6) The biomedical or clinical engineering staff can assist with which of the following activities of construction planning?
a) Ensuring that appropriate codes and regulations are followed
b) Specifying electrical power requirements for the medical equipment
c) Helping with the specifications for space and location of medical equipment
d) All of the above

See answers below


1. American College of Clinical Engineering. Clinical Engineering Certification Study Guide, V3.0. Available at: Accessed October 17, 2013.

2. Medical equipment planning. Health Devices. 1997;26(1):4-5, 8-10, 12.

3. New imaging technology promising for several types of cancer. Available at: Accessed October 17, 2013.

4. New technologies in surgery. Available at: Accessed October 17, 2013.

5. Facilities construction: Involving the clinical engineer. Health Devices. 1988;17(2):62-65.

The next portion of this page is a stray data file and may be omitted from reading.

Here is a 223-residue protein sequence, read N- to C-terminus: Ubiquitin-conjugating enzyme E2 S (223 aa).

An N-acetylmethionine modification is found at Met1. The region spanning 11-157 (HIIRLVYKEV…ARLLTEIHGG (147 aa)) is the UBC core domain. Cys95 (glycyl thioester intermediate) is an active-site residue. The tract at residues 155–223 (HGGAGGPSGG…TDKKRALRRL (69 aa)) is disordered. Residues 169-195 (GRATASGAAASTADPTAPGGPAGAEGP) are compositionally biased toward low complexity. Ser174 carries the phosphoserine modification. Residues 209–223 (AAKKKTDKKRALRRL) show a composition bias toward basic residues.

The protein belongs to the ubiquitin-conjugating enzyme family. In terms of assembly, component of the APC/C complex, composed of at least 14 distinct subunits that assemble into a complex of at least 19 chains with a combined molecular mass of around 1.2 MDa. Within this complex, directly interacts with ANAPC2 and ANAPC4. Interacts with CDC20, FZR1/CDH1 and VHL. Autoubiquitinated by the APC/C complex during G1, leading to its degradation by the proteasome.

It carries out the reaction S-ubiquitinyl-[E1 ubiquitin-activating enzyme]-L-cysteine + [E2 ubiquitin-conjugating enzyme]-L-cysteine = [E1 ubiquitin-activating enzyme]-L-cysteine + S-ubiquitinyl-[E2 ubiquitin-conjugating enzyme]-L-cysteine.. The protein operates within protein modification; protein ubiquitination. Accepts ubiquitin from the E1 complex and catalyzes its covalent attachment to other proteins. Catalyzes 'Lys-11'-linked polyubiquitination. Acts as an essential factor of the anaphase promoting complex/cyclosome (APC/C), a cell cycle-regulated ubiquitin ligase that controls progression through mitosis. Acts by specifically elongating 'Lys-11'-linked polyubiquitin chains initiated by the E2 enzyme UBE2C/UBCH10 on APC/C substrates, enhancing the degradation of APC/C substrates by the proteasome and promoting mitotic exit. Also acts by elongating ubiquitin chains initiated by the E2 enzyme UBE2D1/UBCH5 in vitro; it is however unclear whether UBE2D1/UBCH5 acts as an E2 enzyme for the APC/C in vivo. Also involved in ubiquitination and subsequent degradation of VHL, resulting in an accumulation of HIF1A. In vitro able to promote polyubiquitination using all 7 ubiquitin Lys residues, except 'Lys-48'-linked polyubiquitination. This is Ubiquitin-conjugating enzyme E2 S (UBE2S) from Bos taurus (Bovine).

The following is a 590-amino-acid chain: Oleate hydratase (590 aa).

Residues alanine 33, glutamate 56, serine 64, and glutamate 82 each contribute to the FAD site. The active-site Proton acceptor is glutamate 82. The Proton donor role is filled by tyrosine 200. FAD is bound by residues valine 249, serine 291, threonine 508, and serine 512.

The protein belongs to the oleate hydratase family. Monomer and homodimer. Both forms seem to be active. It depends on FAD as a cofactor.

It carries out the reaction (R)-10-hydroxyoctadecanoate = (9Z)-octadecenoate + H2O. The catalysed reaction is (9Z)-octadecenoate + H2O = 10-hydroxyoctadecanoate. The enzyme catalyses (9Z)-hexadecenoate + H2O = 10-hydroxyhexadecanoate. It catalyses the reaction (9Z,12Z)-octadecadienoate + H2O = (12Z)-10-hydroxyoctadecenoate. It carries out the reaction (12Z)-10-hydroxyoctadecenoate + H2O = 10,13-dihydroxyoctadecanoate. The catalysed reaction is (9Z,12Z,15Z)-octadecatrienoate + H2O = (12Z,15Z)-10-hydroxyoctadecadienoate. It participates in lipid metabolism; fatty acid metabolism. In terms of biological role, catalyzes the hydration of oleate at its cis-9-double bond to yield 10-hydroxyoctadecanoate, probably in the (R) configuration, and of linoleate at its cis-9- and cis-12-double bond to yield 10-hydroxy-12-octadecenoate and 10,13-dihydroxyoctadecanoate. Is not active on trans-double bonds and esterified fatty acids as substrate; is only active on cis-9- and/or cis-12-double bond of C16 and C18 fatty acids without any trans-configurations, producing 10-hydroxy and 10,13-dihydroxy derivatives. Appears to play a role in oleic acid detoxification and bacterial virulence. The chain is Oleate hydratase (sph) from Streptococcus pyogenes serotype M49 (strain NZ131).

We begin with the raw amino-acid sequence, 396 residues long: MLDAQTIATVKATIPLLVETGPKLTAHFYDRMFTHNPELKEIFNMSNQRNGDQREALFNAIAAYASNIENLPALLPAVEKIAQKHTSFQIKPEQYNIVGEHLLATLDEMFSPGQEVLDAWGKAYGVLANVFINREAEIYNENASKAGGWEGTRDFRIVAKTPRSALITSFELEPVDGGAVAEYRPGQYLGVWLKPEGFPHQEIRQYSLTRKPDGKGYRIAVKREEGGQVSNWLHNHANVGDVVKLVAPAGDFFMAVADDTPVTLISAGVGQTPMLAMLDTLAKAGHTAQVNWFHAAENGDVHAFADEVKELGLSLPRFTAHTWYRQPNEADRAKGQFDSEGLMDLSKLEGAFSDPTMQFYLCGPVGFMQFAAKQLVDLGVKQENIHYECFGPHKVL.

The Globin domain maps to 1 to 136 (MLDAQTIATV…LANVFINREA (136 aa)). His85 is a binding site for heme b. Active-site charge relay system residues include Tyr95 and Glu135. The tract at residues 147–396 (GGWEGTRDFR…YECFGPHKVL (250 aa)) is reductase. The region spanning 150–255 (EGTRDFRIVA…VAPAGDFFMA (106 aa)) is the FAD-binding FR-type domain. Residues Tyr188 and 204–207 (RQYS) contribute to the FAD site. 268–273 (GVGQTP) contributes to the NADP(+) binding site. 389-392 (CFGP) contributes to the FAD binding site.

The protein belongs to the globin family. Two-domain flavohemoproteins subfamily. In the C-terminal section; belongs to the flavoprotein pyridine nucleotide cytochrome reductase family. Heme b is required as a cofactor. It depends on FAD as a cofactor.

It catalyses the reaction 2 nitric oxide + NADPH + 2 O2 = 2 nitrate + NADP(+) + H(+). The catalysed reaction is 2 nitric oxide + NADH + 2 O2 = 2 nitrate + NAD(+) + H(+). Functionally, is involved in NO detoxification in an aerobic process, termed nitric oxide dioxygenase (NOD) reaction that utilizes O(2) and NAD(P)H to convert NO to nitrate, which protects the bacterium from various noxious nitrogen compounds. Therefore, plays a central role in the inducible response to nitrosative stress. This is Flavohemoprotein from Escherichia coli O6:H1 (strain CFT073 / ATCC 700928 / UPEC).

6. Clark JT. Medical equipment replacement. In: Atles L, ed. A Practicum for Biomedical Engineering & Technology Management. Dubuque, Iowa: Kendall/Hunt Publishing Company; 2008.

7. Ticer J. Join the team. Integrating medical equipment planning into the construction process. Health Facil Manage. 2011;24(5):23, 25-28.

Arif Subhan, MS, CCE, FACCE, is the chief biomedical engineer at the VA Greater Los Angeles Healthcare System, Calif; adjunct assistant professor, biomedical engineering, University of Connecticut; and a member of 24×7’s editorial advisory board. The suggestions and views expressed here are those of the author. They do not represent the views of the Department of Veterans Affairs or the University of Connecticut. For more information, contact [email protected].

Answers: 1—D, 2—D, 3—C, 4—D, 5—D, 6—D